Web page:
Article:‘Silence Of The Lambs’ 25th: Hannibal, Clarice, Demme, Tally, Hackman, Goldman, Oscar And A Scary Ending Discarded: An Homage Of Untold Tales

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Mike Fleming Jr over at Deadline.com talks to some of the talent behind The Silence Of The Lambs on its 25th anniversary. This article has a ton of great information on the making of one of the all time greats. A must read for fans of the film:

‘Silence Of The Lambs’ 25th: Hannibal, Clarice, Demme, Tally, Hackman, Goldman, Oscar And A Scary Ending Discarded: An Homage Of Untold Tales

 

Review: Tension

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Tension is a classic film noir from 1949, directed by John Berry based on a story by John D. Klorer. Both had great movie careers, but neither did much in the noir genre outside this film.

The film starts with a great monologue by Barry Sullivan as a homicide detective explaining Tension. This starts the movie out with a bang and sets the tone for the film.

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The plot is about married couple Warren and Claire Quimby, played by Richard Basehart and Audrey Totter. Claire treats Warren horribly and everybody around him sees it. She is cheating on him to boot and this is the last straw for Warren. Warren gets the idea of changing his look and starts a new life as a traveling salesperson. Complete with a new apartment in a different part of town. His plan is to kill Claire’s new lover as his new identity and disappear, going back to his real life with his wife.

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The problem with this plan is Warren falls in love with his new neighbor, Mary, played by Cyd Charisse. Will he just continue happily ever after with his new girlfriend? Will he go through with the murder? Will he be able to leave his wife?

Audrey Totter plays a great femme fatale in this picture. She is evil to the core and will do anything she thinks will make her life better or happier. I don’t think she could ever find happiness no matter what happens. Cyd Charisse plays the exact opposite to Totter. Charisse will do anything in her power to protect Warren, even though she doesn’t understand what is going on and what Warren has gotten himself into. Even their hair sets them apart as total opposites.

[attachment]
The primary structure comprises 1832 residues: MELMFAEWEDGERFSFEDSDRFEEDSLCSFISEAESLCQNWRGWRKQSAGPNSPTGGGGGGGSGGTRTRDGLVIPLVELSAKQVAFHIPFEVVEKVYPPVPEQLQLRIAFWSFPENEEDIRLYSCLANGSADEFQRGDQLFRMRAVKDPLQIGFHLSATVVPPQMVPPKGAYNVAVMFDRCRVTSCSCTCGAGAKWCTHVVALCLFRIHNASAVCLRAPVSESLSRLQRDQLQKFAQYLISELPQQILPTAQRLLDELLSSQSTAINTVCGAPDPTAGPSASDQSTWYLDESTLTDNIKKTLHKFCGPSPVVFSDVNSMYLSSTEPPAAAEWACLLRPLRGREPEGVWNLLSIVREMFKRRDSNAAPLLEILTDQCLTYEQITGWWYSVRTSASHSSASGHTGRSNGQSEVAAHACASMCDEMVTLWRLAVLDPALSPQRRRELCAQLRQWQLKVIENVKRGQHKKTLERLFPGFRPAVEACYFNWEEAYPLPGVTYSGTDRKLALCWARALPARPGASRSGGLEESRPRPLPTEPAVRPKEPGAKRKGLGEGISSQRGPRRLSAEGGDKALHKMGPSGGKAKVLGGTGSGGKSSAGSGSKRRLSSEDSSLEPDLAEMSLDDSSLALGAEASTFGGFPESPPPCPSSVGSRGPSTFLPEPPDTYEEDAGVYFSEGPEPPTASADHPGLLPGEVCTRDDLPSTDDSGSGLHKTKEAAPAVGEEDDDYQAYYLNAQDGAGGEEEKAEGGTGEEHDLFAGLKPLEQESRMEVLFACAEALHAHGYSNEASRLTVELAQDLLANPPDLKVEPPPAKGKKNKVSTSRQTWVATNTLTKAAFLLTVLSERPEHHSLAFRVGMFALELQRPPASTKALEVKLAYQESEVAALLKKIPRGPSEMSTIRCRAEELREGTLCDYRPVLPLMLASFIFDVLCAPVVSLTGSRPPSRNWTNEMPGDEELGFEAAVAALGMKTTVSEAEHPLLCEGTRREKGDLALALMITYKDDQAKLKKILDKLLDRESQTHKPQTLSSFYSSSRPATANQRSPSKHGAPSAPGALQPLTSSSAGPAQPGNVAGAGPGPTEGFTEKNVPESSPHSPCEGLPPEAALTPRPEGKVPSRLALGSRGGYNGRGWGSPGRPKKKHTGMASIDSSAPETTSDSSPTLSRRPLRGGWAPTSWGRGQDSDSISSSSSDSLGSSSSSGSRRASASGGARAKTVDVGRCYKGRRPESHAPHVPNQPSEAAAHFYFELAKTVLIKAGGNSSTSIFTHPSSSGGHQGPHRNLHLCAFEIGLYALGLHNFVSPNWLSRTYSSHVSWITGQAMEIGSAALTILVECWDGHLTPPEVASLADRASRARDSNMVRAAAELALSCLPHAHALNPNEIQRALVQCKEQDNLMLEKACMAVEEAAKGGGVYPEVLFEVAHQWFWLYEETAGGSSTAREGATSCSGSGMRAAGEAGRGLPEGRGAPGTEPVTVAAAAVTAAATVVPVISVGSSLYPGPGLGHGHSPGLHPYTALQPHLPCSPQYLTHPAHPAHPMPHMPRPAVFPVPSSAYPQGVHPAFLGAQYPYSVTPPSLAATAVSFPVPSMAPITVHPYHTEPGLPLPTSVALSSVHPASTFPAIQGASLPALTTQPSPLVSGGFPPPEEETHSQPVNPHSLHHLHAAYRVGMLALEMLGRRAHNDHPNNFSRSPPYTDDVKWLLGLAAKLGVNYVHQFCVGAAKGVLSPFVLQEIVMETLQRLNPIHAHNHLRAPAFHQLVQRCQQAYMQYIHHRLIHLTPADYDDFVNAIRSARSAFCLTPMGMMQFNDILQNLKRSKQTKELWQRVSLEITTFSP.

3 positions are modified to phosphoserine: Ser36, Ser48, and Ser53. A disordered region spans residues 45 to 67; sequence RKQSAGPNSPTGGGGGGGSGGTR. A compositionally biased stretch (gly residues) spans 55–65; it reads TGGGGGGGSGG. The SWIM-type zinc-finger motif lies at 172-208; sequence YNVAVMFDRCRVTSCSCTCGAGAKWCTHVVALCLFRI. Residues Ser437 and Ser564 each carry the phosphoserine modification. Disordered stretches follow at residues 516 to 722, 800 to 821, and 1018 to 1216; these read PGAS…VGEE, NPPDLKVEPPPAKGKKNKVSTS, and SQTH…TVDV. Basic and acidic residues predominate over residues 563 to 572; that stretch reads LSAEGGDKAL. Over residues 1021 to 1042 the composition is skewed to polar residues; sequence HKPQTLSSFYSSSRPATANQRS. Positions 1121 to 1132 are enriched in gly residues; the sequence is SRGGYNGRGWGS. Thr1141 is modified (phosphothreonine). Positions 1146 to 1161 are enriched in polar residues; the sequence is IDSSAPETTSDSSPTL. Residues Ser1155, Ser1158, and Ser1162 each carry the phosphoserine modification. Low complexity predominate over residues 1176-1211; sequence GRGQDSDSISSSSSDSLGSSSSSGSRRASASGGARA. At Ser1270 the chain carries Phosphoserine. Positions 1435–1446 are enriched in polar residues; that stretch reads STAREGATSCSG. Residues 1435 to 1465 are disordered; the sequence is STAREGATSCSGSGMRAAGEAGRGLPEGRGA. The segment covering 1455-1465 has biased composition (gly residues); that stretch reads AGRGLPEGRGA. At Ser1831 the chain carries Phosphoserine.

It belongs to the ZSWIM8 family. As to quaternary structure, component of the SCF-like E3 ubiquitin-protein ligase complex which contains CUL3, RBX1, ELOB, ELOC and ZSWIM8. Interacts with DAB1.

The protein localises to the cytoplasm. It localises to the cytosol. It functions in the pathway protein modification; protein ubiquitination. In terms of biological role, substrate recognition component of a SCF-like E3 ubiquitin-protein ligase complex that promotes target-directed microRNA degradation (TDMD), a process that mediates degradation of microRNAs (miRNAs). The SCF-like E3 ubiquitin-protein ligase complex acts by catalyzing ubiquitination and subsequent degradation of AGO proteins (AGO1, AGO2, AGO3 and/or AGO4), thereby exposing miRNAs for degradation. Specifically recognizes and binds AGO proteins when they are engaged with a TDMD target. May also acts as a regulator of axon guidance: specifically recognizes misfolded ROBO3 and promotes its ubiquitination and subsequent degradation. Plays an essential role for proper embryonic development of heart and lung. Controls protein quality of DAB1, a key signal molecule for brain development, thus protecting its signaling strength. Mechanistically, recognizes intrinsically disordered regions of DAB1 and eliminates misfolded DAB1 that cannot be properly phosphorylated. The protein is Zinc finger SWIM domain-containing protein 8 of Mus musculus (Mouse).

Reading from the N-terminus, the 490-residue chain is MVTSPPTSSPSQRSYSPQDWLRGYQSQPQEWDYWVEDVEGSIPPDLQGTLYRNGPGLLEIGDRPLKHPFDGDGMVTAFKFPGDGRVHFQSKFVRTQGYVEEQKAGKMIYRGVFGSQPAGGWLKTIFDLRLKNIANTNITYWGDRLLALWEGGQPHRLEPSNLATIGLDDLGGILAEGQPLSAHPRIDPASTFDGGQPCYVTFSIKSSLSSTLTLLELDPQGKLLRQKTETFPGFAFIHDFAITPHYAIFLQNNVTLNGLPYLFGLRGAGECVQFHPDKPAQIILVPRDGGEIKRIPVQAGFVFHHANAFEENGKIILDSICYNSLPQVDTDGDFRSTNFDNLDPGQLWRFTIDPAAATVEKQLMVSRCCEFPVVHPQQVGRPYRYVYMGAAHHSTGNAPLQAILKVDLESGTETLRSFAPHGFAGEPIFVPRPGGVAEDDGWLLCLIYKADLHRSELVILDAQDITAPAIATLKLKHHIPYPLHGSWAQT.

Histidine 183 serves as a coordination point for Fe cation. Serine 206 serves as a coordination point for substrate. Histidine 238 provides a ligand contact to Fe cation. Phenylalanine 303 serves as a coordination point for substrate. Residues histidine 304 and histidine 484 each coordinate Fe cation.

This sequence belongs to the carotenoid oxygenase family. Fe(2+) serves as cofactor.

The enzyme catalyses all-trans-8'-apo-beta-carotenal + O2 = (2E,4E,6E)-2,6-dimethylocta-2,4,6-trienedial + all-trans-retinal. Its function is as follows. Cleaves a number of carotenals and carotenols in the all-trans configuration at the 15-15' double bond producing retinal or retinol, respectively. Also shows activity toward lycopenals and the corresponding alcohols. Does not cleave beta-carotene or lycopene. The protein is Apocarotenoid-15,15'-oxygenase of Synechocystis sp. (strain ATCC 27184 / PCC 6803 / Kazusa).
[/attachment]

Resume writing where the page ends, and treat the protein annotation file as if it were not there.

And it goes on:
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Richard Basehart’s Warren is the bumbling weakling as the real struggle comes down to two strong women, and these two steal the show here. Barry Sullivan is also very good as the detective that maybe smarter then he appears.

Tension is a bit of a hidden classic film noir gem. It is a good film worth your time, even if the plot sometimes doesn’t seem to be very logical. Totter is a great example of a femme fatale from this time period and is worth watching the film for her performance along.

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Review: You Can’t Get Away with Murder

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You Can’t Get Away with Murder is a pre-film noir from 1939 directed by Lewis Seiler.  This film is based on a play by Lewis E. Lawes that originally opened in 1937.  Lewis is an interesting story, he was the Warden of Sing Sing from 1920 through 1941. He took the stories of his inmates and used them for a radio show, books and plays, some of those stories turned into a number of films in the 1930’s, this being one. Lawes used some of his proceeds from his entertainment ventures to improve the prison.

This film stars an up and coming star that would be become a pretty big deal in the years to come, Humphrey Bogart. Bogart does what he does best here, he is a gangster who is tough as they come and pretty smart too.

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This story starts with Frank Wilson,played by Bogart, taking Johnnie Stone under his wing. Johnnie is a young impressionable kid from the neighborhood who looks up to Wilson. Johnnie is played by Billy Halop from the Dead End Kids. Johnnie’s sister is Madge, played by Gale Page, who wants to get Johnnie on the straight and narrow. Madge is dating a cop, played by Harvey Stephens, who is also trying to help with Johnnie.

Johnnie and Wilson hold up a gas station and get away with it. When they get back to town they meet up again. When Johnnie steals the cop’s gun one night when the cop is out with his sister, he ends up giving it to Wilson. Wilson robs a pawn shop, when a struggle ensues Wilson shoots the owner with the cop’s gun. He leaves the gun to frame the cop, but Johnnie knows the truth. Wilson turns himself and Johnnie in for the gas station robbery to take the hit off of the murder. While the duo is in Sing Sing, the cop is convicted of the murder and sentenced to death.

Can Wilson keep Johnnie quiet about the murder? Will Johnnie be able to tell the truth and save his sister’s boyfriend?

Look for Henry Travers as Pops, the prison librarian and Johnnie’s friend while in Sing Sing. Travers would join Bogart again the next year in High Sierra, playing Pa. I would guess Travers may have been type cast.

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This film is very noir in story if not style, with Johnnie being stuck in the middle, basically innocent and in way over his head. With out giving away any spoilers, let’s just say Johnnie may be doomed from the beginning like all good film noir protagonists. Bogart of course adds to the noir feel of the film as well. This will not make any top ten Bogart film lists, but if you are a fan you will enjoy this film. This is a good B movie film noir, even if it was made a year too early. A short film worth your time.